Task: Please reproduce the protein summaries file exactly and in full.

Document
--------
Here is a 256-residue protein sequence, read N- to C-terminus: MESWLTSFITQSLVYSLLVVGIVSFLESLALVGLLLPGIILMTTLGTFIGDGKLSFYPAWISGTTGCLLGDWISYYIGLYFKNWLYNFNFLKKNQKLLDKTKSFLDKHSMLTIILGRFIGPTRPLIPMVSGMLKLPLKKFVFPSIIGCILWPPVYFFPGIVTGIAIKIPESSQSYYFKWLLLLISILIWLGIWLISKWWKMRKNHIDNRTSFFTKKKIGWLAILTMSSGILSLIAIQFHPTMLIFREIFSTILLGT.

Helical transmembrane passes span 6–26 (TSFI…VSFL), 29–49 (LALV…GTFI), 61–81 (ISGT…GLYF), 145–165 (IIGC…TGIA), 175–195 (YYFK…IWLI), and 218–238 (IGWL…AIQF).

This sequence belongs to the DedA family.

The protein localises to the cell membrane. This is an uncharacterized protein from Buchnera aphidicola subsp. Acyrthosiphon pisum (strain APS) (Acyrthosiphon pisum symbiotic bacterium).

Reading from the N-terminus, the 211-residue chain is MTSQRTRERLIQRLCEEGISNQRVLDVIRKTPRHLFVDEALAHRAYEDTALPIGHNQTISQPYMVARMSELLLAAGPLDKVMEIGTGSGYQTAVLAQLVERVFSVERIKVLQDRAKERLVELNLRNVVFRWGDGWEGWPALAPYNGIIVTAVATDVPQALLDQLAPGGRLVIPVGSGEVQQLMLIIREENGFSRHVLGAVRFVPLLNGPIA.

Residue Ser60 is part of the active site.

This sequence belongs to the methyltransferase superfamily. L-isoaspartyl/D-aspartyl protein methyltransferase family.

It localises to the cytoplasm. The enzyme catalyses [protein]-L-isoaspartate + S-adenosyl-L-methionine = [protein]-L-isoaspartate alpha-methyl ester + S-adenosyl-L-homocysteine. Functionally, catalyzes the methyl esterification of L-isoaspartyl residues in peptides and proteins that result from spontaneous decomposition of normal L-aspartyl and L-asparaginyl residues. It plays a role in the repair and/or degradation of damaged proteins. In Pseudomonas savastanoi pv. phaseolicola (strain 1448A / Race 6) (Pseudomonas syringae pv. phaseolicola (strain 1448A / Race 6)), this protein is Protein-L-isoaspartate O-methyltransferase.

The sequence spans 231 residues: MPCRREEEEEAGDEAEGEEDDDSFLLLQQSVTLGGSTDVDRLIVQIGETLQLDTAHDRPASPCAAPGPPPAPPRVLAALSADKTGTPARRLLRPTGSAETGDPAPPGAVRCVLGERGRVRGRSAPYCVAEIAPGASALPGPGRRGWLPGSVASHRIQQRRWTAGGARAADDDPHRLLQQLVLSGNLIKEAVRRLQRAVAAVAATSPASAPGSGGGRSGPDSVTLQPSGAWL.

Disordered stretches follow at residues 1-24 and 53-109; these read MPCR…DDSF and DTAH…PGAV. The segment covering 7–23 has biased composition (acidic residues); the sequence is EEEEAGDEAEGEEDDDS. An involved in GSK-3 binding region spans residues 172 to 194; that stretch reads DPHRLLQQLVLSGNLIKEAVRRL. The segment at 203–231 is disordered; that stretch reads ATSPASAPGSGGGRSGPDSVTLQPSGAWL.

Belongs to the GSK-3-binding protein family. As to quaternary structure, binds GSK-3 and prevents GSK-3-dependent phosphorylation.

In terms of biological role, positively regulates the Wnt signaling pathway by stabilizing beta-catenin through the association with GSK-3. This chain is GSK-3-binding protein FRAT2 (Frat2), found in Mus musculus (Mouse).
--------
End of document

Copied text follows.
Here is a 256-residue protein sequence, read N- to C-terminus: MESWLTSFITQSLVYSLLVVGIVSFLESLALVGLLLPGIILMTTLGTFIGDGKLSFYPAWISGTTGCLLGDWISYYIGLYFKNWLYNFNFLKKNQKLLDKTKSFLDKHSMLTIILGRFIGPTRPLIPMVSGMLKLPLKKFVFPSIIGCILWPPVYFFPGIVTGIAIKIPESSQSYYFKWLLLLISILIWLGIWLISKWWKMRKNHIDNRTSFFTKKKIGWLAILTMSSGILSLIAIQFHPTMLIFREIFSTILLGT.

Helical transmembrane passes span 6–26 (TSFI…VSFL), 29–49 (LALV…GTFI), 61–81 (ISGT…GLYF), 145–165 (IIGC…TGIA), 175–195 (YYFK…IWLI), and 218–238 (IGWL…AIQF).

This sequence belongs to the DedA family.

The protein localises to the cell membrane. This is an uncharacterized protein from Buchnera aphidicola subsp. Acyrthosiphon pisum (strain APS) (Acyrthosiphon pisum symbiotic bacterium).

Reading from the N-terminus, the 211-residue chain is MTSQRTRERLIQRLCEEGISNQRVLDVIRKTPRHLFVDEALAHRAYEDTALPIGHNQTISQPYMVARMSELLLAAGPLDKVMEIGTGSGYQTAVLAQLVERVFSVERIKVLQDRAKERLVELNLRNVVFRWGDGWEGWPALAPYNGIIVTAVATDVPQALLDQLAPGGRLVIPVGSGEVQQLMLIIREENGFSRHVLGAVRFVPLLNGPIA.

Residue Ser60 is part of the active site.

This sequence belongs to the methyltransferase superfamily. L-isoaspartyl/D-aspartyl protein methyltransferase family.

It localises to the cytoplasm. The enzyme catalyses [protein]-L-isoaspartate + S-adenosyl-L-methionine = [protein]-L-isoaspartate alpha-methyl ester + S-adenosyl-L-homocysteine. Functionally, catalyzes the methyl esterification of L-isoaspartyl residues in peptides and proteins that result from spontaneous decomposition of normal L-aspartyl and L-asparaginyl residues. It plays a role in the repair and/or degradation of damaged proteins. In Pseudomonas savastanoi pv. phaseolicola (strain 1448A / Race 6) (Pseudomonas syringae pv. phaseolicola (strain 1448A / Race 6)), this protein is Protein-L-isoaspartate O-methyltransferase.

The sequence spans 231 residues: MPCRREEEEEAGDEAEGEEDDDSFLLLQQSVTLGGSTDVDRLIVQIGETLQLDTAHDRPASPCAAPGPPPAPPRVLAALSADKTGTPARRLLRPTGSAETGDPAPPGAVRCVLGERGRVRGRSAPYCVAEIAPGASALPGPGRRGWLPGSVASHRIQQRRWTAGGARAADDDPHRLLQQLVLSGNLIKEAVRRLQRAVAAVAATSPASAPGSGGGRSGPDSVTLQPSGAWL.

Disordered stretches follow at residues 1-24 and 53-109; these read MPCR…DDSF and DTAH…PGAV. The segment covering 7–23 has biased composition (acidic residues); the sequence is EEEEAGDEAEGEEDDDS. An involved in GSK-3 binding region spans residues 172 to 194; that stretch reads DPHRLLQQLVLSGNLIKEAVRRL. The segment at 203–231 is disordered; that stretch reads ATSPASAPGSGGGRSGPDSVTLQPSGAWL.

Belongs to the GSK-3-binding protein family. As to quaternary structure, binds GSK-3 and prevents GSK-3-dependent phosphorylation.

In terms of biological role, positively regulates the Wnt signaling pathway by stabilizing beta-catenin through the association with GSK-3. This chain is GSK-3-binding protein FRAT2 (Frat2), found in Mus musculus (Mouse).